a dark side of journaling

I reread some of my old journal entries from last semester, and the intensity of my preserved feelings shocked me.   They were so raw, uncensored, intimate.

My journal entries are startlingly frank because they hold nothing back: as my private outlet, there’s no self-consciousness for conventions or melodrama.  So there’s something terrifyingly real about them.  It’s like I dipped my heart in ink and rolled it around the pages, and the imprints are just as fresh and poignant as if written yesterday.

For the first time, I wished that I hadn’t amberized that time in my life.   Continue reading

Emotional Containers

This past semester, I felt locked in a post-you era.  Even though, after you said those fateful words — “I’m not looking for a relationship” — I stopped liking you and even stopped hurting for you, I failed to restart, like some stuttering obsolete computer.   I felt like I couldn’t, not without some sort of signal to transition.  I wanted to flip over the page to the next chapter of my life, but it felt like the same chapter kept going on and on — even though different stuff started happening, even though you stopped being a character.  I guess I wanted to look up at the night sky and see the stars aligned in the words: THE END.  I wanted a sign.

But now, the semester is over.  There is no boundary as definitive as the beginning of sweet summer.  I brush the dust of you and my leftover feelings into the container called Freshman Year and seal it off for good. Continue reading

Relationships

Recently I’ve been thinking a lot about what even is the point of having friends, family, and lovers.  Especially since — if you think about it — the definitions of these things are so abstract and bendable sometimes.  After all, isn’t a group of friends like a found family — a beautiful little eclectic clan brought together by chance?  And doesn’t a family sometimes feel like people who you’re expected to be friends with for a lifetime?  Isn’t a lover just a best friend that you also sleep with — or are friends just lovers that you don’t sleep with?  I guess the confusing thing is that the word “love” blankets all these categories — sure, you can add modifiers like “platonic,” “familial,” and “romantic,” but our clumsy language includes that baffling universal solvent: L O V E. Continue reading

Summer Plans

Hey!  Some exciting announcements.

After my last final exam of freshman year (!!!), I’m flying straight to Amsterdam to visit my sister, who works there.  Then I think we’re visiting Budapest and a few other places before meeting my parents in Spain.  We’re seeing Madrid, Seville, Granada and Barcelona.   Continue reading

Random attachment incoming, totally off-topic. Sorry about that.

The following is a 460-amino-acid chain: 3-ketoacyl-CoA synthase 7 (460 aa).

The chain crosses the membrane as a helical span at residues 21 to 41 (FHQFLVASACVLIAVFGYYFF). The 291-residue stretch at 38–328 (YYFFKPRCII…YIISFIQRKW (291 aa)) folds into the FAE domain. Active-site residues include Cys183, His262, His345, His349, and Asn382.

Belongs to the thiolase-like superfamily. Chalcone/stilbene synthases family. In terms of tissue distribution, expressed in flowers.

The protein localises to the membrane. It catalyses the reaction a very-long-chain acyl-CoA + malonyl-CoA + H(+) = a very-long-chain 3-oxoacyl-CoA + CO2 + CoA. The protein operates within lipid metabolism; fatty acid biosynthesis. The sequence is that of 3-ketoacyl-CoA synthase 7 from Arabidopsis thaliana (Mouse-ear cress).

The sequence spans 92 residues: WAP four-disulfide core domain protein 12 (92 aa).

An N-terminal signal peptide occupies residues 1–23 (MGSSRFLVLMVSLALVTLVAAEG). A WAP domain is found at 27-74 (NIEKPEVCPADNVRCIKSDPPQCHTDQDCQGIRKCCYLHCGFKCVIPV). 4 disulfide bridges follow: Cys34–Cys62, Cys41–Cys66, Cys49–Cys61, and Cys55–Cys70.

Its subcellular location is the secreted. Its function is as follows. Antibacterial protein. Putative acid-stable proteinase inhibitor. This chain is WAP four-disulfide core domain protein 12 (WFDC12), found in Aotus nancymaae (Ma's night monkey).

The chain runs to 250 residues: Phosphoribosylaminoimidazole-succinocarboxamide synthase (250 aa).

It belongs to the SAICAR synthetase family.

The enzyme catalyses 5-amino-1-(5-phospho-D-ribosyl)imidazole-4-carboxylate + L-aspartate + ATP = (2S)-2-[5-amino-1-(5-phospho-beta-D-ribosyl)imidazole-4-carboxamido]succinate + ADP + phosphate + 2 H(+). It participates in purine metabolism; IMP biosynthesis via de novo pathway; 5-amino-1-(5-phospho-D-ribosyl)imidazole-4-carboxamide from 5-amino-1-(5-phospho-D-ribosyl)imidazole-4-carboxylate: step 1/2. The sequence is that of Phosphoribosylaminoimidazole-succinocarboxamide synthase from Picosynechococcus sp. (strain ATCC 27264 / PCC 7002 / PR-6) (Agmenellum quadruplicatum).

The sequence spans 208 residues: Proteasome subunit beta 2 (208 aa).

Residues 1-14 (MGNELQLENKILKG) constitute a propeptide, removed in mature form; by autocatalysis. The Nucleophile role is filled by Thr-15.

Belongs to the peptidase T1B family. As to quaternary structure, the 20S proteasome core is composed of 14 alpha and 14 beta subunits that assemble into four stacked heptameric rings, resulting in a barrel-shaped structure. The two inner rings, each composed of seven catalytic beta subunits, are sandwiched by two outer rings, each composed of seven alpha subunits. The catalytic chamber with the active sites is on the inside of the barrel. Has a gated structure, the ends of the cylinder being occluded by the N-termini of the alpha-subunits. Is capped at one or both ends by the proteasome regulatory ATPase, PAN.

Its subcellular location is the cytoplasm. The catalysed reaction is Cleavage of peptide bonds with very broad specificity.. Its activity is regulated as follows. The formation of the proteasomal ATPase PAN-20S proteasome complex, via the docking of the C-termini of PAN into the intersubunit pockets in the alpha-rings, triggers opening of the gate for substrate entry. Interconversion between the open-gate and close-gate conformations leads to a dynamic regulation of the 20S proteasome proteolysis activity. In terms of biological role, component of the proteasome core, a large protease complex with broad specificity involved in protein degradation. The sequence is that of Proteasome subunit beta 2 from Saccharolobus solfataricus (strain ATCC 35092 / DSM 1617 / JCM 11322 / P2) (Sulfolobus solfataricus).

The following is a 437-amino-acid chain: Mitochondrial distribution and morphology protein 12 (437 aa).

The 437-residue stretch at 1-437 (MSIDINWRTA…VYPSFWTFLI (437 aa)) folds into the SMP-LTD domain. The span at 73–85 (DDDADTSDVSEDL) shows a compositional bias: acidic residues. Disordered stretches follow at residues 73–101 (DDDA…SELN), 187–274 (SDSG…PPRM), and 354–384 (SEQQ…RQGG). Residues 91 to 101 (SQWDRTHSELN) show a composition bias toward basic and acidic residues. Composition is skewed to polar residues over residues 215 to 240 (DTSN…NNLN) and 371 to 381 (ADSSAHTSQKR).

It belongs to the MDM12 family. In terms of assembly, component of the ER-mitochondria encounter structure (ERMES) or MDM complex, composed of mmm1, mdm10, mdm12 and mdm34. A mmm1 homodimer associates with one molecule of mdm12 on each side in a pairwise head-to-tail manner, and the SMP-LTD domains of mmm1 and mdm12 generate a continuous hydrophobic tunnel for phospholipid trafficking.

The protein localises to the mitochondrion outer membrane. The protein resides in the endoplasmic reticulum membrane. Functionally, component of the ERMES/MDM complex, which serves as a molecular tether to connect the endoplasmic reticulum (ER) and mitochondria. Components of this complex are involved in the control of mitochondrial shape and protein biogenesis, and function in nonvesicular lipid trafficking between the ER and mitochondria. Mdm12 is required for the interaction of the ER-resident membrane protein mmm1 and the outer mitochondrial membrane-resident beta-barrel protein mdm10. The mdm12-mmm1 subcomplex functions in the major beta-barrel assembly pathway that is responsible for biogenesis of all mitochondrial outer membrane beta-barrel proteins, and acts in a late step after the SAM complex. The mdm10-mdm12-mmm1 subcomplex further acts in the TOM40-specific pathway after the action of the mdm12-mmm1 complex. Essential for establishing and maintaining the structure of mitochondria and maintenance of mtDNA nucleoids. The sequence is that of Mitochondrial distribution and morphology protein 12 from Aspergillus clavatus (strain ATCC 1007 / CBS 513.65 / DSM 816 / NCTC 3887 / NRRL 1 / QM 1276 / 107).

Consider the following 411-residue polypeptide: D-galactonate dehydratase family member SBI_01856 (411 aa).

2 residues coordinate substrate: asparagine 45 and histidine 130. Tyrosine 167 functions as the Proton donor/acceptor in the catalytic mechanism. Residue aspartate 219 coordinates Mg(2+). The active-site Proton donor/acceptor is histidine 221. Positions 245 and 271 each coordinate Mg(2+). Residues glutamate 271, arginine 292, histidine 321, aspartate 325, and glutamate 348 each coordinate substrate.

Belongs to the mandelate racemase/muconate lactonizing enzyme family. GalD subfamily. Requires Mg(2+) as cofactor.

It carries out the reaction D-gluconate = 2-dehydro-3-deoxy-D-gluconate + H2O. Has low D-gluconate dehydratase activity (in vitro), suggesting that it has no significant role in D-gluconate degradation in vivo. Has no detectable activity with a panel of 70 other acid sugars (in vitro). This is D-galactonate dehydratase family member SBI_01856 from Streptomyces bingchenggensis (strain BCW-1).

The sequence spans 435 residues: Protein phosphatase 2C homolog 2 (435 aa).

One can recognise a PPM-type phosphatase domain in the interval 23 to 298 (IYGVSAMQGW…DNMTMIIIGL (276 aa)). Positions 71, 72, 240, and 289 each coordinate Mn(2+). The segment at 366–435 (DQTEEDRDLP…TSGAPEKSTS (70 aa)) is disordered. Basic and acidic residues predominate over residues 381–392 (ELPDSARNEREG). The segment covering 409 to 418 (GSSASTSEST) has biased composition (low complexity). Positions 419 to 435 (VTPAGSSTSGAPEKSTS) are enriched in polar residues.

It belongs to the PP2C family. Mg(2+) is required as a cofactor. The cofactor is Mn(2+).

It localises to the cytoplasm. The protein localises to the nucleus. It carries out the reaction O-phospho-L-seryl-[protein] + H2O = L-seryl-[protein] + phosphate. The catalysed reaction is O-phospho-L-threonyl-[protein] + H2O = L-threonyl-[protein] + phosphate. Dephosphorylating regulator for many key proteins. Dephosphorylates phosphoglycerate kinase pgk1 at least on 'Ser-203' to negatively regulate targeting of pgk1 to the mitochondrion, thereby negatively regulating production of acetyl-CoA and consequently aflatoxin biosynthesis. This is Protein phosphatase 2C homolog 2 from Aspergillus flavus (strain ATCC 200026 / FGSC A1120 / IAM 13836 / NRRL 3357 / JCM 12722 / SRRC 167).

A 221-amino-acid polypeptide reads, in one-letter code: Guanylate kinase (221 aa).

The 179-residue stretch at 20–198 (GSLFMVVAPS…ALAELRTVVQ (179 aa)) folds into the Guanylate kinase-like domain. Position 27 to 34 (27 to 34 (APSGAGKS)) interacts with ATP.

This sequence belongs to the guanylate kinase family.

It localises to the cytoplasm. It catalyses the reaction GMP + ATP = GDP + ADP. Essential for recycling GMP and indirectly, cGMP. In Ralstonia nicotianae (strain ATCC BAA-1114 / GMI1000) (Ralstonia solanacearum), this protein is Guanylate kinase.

Loneliness

The close conversation had reached that point where we had run out of superficial, cheery things to say.  I wrung my hands as a thought forced itself into speech: I had been afraid that saying it aloud would make a tentative idea more real than it actually was, but I couldn’t help it, it had been haunting me for too long:

“Um, I don’t know,” I began slowly.  “I think, more than anything, I want to be in a relationship.  I know that’s a lame thing to say…I believe in feminism and independence and all that, but…it’s true.”

I lowered my head and blushed as my friend reassured me, but I couldn’t help but taste the aftertaste of a remark that was not articulated finely enough.  Because, in truth, I enjoy being single.  I like going to concerts and kissing strangers without worrying about someone back home.  I like quiet moments by myself.  And I see people constantly holding hands, constantly spending the night in each others’ dorms and I think: I don’t want that.  I don’t want all of that, at least not all the time.  

But I definitely want something.   Continue reading

Oyster and Balloon

It was a late college night, and a girl and a boy and I were sitting around a table talking about feelings.

“That’s why I prefer more open guys,” I said to Fiona, shaking my head.  “Like, so many guys are emotional clams: you always have to fuckin’ rip them open just to talk.”  I aggressively mimed an invisible round oyster in one hand and a knife in the other.  “I can’t spend time forcing people to open up.  My arm gets tired.” Continue reading

Glimmer of Hope

For my school newspaper, I was covering a panel about reproductive justice.  One of the panelists said something that changed me a little.  She said, “One of my priorities is to consistently and unapologetically be proactive on my word.  Just because the political climate changes, doesn’t mean that my goals and my values change.  Regardless of who’s in power, regardless of who my constituents are.  What I need to do as an organizer is to change conditions to make sure that happens.  We forget how powerful and impactful people power is.” Continue reading